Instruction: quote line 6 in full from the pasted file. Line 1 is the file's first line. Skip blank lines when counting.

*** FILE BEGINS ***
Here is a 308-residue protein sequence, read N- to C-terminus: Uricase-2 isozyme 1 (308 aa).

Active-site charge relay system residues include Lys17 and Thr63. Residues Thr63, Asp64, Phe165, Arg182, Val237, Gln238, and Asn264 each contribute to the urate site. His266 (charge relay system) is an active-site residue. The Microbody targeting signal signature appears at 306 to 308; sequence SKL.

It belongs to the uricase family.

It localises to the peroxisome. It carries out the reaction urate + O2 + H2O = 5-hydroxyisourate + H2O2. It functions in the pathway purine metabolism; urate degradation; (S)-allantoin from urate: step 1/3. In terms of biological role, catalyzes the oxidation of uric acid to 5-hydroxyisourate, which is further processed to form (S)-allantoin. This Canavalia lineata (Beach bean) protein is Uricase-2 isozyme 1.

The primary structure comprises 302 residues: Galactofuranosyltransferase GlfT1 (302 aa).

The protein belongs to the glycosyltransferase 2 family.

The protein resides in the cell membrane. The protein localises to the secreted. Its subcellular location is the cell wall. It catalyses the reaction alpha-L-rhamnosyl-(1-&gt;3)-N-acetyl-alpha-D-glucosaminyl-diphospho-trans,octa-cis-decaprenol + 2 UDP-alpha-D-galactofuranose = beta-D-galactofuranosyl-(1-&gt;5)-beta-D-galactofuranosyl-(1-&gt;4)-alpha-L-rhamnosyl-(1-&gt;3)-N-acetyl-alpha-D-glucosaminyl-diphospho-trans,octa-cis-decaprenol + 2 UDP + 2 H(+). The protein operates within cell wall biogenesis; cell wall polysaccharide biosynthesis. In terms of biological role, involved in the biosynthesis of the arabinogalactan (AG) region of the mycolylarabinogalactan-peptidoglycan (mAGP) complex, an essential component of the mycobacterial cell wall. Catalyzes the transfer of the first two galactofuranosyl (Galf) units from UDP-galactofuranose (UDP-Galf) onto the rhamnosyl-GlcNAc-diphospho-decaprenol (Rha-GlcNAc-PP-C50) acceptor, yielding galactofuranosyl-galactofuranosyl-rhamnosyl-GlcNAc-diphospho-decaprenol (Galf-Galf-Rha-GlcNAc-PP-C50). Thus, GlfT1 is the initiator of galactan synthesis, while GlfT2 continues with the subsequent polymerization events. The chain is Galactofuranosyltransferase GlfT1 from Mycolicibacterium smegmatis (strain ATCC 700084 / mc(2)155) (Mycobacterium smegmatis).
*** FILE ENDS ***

The protein belongs to the glycosyltransferase 2 family.